|The Dells is all ridiculous shit like this.|
|And this. (Photo Credit:Channel3000_Communi|
Nevertheless, that's the exact situation I found myself in last week. I didn't point my car south and drive 30-some hours just to try my luck with the cars and WWII-era assault vehicles that populate its roads, of course. I was in the area on some family business, and the Dells provided a handy location to meet some old friends living in Michigan, particularly handy because of the three very small children in the mix. The male parental unit of the friends we were meeting, though, was an fine cycling buddy from my Tucson days--the very friend who had introduced my to the 24IHITOP way back when. So, with both of us in the same place for a few days, it was a must that some bikes be broken out, some pedals turned, and some miles accumulated.
Our plan was to load the bikes into the car and take a 35-minute run down the highway to state rec area in the hopes of finding some dirt roads and gentle trails. Wisconsin has a lot of woodsy paradise on offer, and we hoped to tap into it. But, with those aforementioned three small kids in the mix, plans shifted and changed, and it soon became apparent that our ride was going to start at the door to our motel rooms and run alongside the greater Dells area.
A quick conference with Google Maps suggested that the fastest way out of town was right down the main drag, following Route 23 until we were clear of the strip. Luckily, the main roads in the Dells have bike lanes, presumably because the immigrants and college students who make the town run need a way to get to and from their jobs, but they don't seem to mean much in the face of tourists and shuttle bus drivers. Also, the part of 23 we needed to use didn't have one. Nevertheless, we dove in and charged on. And then, with a turn slightly to the left, we saw something quite different than the Dells.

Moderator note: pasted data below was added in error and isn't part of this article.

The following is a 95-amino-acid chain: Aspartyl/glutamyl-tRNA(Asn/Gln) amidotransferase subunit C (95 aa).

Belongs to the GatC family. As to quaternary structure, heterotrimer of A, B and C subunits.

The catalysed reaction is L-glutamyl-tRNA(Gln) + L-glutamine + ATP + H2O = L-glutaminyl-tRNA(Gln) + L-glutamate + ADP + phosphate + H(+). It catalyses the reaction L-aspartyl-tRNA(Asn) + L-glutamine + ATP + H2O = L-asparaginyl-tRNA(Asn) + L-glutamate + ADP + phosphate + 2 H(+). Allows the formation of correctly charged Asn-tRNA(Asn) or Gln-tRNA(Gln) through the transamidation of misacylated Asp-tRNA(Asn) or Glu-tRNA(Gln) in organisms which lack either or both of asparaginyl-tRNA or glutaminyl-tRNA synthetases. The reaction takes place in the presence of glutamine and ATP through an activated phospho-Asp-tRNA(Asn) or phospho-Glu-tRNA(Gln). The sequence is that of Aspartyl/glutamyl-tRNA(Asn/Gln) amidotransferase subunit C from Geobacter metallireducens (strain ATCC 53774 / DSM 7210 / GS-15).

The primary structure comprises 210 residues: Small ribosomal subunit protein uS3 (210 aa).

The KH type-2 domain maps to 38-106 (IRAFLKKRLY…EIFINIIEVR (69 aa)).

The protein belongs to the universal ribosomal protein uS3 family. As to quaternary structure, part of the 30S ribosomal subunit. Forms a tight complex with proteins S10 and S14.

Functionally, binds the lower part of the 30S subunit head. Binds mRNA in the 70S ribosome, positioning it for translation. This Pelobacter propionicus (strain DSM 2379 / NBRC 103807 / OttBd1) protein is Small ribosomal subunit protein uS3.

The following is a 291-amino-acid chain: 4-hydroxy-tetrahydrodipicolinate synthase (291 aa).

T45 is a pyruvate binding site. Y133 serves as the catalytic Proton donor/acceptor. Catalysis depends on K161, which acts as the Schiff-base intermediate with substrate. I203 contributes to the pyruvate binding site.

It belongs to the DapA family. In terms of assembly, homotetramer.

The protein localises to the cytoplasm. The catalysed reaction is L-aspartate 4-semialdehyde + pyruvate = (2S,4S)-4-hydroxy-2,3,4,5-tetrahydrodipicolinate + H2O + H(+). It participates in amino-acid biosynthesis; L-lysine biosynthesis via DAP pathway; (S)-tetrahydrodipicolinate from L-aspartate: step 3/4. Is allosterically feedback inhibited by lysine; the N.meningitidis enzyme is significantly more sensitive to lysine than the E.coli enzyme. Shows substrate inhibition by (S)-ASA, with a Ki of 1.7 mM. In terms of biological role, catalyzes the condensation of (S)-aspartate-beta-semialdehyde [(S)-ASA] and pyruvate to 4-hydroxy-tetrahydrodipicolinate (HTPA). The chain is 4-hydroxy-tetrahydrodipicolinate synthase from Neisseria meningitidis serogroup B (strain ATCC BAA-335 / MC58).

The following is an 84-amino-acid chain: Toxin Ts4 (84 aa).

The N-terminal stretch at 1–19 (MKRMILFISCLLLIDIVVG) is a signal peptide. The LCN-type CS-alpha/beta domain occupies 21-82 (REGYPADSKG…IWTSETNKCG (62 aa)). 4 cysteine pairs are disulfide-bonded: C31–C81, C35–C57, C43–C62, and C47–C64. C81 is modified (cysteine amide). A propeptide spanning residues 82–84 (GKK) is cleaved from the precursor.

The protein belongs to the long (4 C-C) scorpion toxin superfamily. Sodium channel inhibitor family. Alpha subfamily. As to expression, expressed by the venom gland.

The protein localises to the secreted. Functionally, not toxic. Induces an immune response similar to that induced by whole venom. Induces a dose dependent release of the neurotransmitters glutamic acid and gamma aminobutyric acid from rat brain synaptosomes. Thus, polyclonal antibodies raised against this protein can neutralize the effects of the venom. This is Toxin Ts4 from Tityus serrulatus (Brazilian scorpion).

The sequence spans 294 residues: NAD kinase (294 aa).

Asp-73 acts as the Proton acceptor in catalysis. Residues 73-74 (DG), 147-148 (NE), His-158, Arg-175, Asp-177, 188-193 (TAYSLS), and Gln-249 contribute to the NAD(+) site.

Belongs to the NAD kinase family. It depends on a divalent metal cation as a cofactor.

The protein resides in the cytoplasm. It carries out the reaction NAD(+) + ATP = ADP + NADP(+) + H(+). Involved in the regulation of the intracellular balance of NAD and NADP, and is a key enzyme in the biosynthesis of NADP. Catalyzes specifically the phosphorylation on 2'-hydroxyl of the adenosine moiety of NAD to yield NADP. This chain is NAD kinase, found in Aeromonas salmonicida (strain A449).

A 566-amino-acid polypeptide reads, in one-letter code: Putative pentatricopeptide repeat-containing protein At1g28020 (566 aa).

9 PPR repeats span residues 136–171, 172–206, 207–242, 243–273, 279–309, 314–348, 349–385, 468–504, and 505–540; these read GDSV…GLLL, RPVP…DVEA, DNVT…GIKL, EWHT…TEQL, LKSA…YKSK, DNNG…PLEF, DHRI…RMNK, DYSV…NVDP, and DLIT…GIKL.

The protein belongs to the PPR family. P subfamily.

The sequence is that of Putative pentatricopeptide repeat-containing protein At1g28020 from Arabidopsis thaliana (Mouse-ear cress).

|Now THIS is an inviting sight.|
The roads took us to a number of scenic places; this lake was an easy sight to capture. The two foxes and the wild turkey we spotted were considerably less so. We roamed around the area in search of as many of these spots as we could find in the few hours we had at hand, even taking a turn down a dead end road in honor of Jasper's latest philosophical inquiry.
We were, at this moment, in search of some gravel to grind, if not a dirt road or old cart path. Our Man in Marquette's big knobby tires cried out for some sort of broken surface to clutch. Alas, it was not to be. Whatever that surface in the photo above looks like, it's actually just old, nice pavement with some pebbles on top. Our miscalculation was in not considering that when you have Wisconsin Dells as part of your tax base, pretty much every inch of road in that county is going to get plenty of care and attention. No matter, though. for all riding is fine riding. And even with those big, fat knobbies, Our Man in Marquette kicked my ass along every mile anyway.
I was more thankful, though, for the time to ride with an old friend. I could take this post into territory where I compare the relative entertainment value of an incredibly complex tourist attraction to a stretch of good row, or perhaps I could weigh in on whether one's soul is better served by green fields or upside down White Houses . . . but I won't. I'm just going to be happy to have had a nice ride and to have been validated in hauling a bike across the continent.
I have faith that the ride will be there, and this time, it was.